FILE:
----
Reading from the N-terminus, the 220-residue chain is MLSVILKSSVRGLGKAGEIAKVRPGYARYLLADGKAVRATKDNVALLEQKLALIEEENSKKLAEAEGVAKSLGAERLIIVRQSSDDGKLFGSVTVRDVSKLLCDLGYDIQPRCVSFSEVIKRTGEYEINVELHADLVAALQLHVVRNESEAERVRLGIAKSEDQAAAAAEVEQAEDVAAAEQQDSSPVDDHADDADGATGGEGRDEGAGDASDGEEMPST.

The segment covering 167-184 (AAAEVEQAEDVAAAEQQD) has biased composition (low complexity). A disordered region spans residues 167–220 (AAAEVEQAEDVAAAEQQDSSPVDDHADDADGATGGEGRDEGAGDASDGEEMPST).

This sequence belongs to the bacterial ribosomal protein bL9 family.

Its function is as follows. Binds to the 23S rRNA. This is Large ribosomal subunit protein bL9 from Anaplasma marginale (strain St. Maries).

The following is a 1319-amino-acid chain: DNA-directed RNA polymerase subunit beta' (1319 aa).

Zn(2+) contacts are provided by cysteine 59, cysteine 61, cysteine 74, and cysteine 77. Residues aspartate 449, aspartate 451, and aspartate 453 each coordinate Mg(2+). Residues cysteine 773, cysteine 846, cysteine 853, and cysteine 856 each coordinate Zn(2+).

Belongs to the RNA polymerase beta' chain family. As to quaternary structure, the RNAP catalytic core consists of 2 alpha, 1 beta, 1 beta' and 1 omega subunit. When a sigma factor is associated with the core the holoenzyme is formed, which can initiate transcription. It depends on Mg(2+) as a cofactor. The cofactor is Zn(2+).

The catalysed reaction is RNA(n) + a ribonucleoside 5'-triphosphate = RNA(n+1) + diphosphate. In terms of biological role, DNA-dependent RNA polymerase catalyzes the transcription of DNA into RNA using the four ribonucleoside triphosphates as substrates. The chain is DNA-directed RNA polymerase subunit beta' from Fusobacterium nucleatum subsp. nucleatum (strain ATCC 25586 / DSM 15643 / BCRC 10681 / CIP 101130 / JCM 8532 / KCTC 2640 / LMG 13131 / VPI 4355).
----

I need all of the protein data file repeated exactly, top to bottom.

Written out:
Reading from the N-terminus, the 220-residue chain is MLSVILKSSVRGLGKAGEIAKVRPGYARYLLADGKAVRATKDNVALLEQKLALIEEENSKKLAEAEGVAKSLGAERLIIVRQSSDDGKLFGSVTVRDVSKLLCDLGYDIQPRCVSFSEVIKRTGEYEINVELHADLVAALQLHVVRNESEAERVRLGIAKSEDQAAAAAEVEQAEDVAAAEQQDSSPVDDHADDADGATGGEGRDEGAGDASDGEEMPST.

The segment covering 167-184 (AAAEVEQAEDVAAAEQQD) has biased composition (low complexity). A disordered region spans residues 167–220 (AAAEVEQAEDVAAAEQQDSSPVDDHADDADGATGGEGRDEGAGDASDGEEMPST).

This sequence belongs to the bacterial ribosomal protein bL9 family.

Its function is as follows. Binds to the 23S rRNA. This is Large ribosomal subunit protein bL9 from Anaplasma marginale (strain St. Maries).

The following is a 1319-amino-acid chain: DNA-directed RNA polymerase subunit beta' (1319 aa).

Zn(2+) contacts are provided by cysteine 59, cysteine 61, cysteine 74, and cysteine 77. Residues aspartate 449, aspartate 451, and aspartate 453 each coordinate Mg(2+). Residues cysteine 773, cysteine 846, cysteine 853, and cysteine 856 each coordinate Zn(2+).

Belongs to the RNA polymerase beta' chain family. As to quaternary structure, the RNAP catalytic core consists of 2 alpha, 1 beta, 1 beta' and 1 omega subunit. When a sigma factor is associated with the core the holoenzyme is formed, which can initiate transcription. It depends on Mg(2+) as a cofactor. The cofactor is Zn(2+).

The catalysed reaction is RNA(n) + a ribonucleoside 5'-triphosphate = RNA(n+1) + diphosphate. In terms of biological role, DNA-dependent RNA polymerase catalyzes the transcription of DNA into RNA using the four ribonucleoside triphosphates as substrates. The chain is DNA-directed RNA polymerase subunit beta' from Fusobacterium nucleatum subsp. nucleatum (strain ATCC 25586 / DSM 15643 / BCRC 10681 / CIP 101130 / JCM 8532 / KCTC 2640 / LMG 13131 / VPI 4355).